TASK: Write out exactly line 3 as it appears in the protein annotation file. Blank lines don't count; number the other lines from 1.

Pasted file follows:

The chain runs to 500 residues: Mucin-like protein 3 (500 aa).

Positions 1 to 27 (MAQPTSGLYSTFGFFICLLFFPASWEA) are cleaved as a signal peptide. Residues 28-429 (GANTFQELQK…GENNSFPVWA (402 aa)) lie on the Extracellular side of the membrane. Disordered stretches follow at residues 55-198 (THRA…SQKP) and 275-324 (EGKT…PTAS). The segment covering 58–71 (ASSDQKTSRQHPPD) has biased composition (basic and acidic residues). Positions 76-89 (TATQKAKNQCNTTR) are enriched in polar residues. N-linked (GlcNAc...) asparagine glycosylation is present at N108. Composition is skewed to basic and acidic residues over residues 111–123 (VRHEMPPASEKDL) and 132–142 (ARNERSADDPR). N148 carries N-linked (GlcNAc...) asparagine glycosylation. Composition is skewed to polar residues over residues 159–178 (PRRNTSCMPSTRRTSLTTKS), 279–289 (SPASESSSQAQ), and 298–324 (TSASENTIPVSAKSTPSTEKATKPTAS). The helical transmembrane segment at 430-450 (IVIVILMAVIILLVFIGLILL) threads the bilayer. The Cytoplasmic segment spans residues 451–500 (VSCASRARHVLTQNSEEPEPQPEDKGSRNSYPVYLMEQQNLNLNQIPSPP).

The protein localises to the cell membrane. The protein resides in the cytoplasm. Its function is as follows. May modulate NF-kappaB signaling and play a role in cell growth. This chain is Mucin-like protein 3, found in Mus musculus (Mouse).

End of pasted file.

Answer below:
The protein localises to the cell membrane. The protein resides in the cytoplasm. Its function is as follows. May modulate NF-kappaB signaling and play a role in cell growth. This chain is Mucin-like protein 3, found in Mus musculus (Mouse).